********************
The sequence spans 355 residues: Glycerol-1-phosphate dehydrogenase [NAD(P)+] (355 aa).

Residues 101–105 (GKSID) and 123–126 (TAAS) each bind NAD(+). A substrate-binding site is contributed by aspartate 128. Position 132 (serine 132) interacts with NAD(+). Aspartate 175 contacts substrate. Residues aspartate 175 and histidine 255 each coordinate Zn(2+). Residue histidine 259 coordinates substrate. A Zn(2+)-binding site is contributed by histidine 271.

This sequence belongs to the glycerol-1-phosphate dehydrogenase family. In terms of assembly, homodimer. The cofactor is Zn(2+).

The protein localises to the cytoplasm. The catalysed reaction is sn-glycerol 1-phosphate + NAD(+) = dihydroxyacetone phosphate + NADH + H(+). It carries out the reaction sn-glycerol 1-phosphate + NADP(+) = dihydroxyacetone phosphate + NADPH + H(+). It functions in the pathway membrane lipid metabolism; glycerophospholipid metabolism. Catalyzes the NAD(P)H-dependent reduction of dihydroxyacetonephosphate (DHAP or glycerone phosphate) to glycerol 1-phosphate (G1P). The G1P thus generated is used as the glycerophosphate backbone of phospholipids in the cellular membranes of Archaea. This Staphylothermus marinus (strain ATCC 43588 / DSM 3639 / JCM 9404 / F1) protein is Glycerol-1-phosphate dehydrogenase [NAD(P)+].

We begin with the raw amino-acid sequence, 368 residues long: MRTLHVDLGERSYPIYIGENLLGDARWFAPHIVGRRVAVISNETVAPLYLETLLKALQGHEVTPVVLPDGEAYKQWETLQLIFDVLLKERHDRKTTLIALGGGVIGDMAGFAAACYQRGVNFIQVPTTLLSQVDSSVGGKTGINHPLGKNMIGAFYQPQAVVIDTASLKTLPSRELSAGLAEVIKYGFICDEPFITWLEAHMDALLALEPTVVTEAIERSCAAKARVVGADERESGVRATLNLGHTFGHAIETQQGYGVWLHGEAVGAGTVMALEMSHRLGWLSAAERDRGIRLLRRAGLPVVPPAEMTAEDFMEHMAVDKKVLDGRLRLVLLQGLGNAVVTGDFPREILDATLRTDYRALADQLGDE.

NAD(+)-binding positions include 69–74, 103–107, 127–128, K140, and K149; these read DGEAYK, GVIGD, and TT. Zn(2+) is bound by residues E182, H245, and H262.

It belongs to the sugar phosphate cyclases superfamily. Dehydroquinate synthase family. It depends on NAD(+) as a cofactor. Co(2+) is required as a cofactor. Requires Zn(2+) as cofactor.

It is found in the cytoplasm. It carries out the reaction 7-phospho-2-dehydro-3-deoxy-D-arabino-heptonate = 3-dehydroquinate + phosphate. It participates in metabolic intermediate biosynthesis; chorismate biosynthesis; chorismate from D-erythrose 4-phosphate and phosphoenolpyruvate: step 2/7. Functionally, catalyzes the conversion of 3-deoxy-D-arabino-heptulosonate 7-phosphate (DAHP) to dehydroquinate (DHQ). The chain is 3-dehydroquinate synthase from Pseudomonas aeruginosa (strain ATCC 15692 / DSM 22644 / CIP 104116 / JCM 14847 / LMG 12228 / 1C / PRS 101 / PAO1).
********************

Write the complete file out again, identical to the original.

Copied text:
The sequence spans 355 residues: Glycerol-1-phosphate dehydrogenase [NAD(P)+] (355 aa).

Residues 101–105 (GKSID) and 123–126 (TAAS) each bind NAD(+). A substrate-binding site is contributed by aspartate 128. Position 132 (serine 132) interacts with NAD(+). Aspartate 175 contacts substrate. Residues aspartate 175 and histidine 255 each coordinate Zn(2+). Residue histidine 259 coordinates substrate. A Zn(2+)-binding site is contributed by histidine 271.

This sequence belongs to the glycerol-1-phosphate dehydrogenase family. In terms of assembly, homodimer. The cofactor is Zn(2+).

The protein localises to the cytoplasm. The catalysed reaction is sn-glycerol 1-phosphate + NAD(+) = dihydroxyacetone phosphate + NADH + H(+). It carries out the reaction sn-glycerol 1-phosphate + NADP(+) = dihydroxyacetone phosphate + NADPH + H(+). It functions in the pathway membrane lipid metabolism; glycerophospholipid metabolism. Catalyzes the NAD(P)H-dependent reduction of dihydroxyacetonephosphate (DHAP or glycerone phosphate) to glycerol 1-phosphate (G1P). The G1P thus generated is used as the glycerophosphate backbone of phospholipids in the cellular membranes of Archaea. This Staphylothermus marinus (strain ATCC 43588 / DSM 3639 / JCM 9404 / F1) protein is Glycerol-1-phosphate dehydrogenase [NAD(P)+].

We begin with the raw amino-acid sequence, 368 residues long: MRTLHVDLGERSYPIYIGENLLGDARWFAPHIVGRRVAVISNETVAPLYLETLLKALQGHEVTPVVLPDGEAYKQWETLQLIFDVLLKERHDRKTTLIALGGGVIGDMAGFAAACYQRGVNFIQVPTTLLSQVDSSVGGKTGINHPLGKNMIGAFYQPQAVVIDTASLKTLPSRELSAGLAEVIKYGFICDEPFITWLEAHMDALLALEPTVVTEAIERSCAAKARVVGADERESGVRATLNLGHTFGHAIETQQGYGVWLHGEAVGAGTVMALEMSHRLGWLSAAERDRGIRLLRRAGLPVVPPAEMTAEDFMEHMAVDKKVLDGRLRLVLLQGLGNAVVTGDFPREILDATLRTDYRALADQLGDE.

NAD(+)-binding positions include 69–74, 103–107, 127–128, K140, and K149; these read DGEAYK, GVIGD, and TT. Zn(2+) is bound by residues E182, H245, and H262.

It belongs to the sugar phosphate cyclases superfamily. Dehydroquinate synthase family. It depends on NAD(+) as a cofactor. Co(2+) is required as a cofactor. Requires Zn(2+) as cofactor.

It is found in the cytoplasm. It carries out the reaction 7-phospho-2-dehydro-3-deoxy-D-arabino-heptonate = 3-dehydroquinate + phosphate. It participates in metabolic intermediate biosynthesis; chorismate biosynthesis; chorismate from D-erythrose 4-phosphate and phosphoenolpyruvate: step 2/7. Functionally, catalyzes the conversion of 3-deoxy-D-arabino-heptulosonate 7-phosphate (DAHP) to dehydroquinate (DHQ). The chain is 3-dehydroquinate synthase from Pseudomonas aeruginosa (strain ATCC 15692 / DSM 22644 / CIP 104116 / JCM 14847 / LMG 12228 / 1C / PRS 101 / PAO1).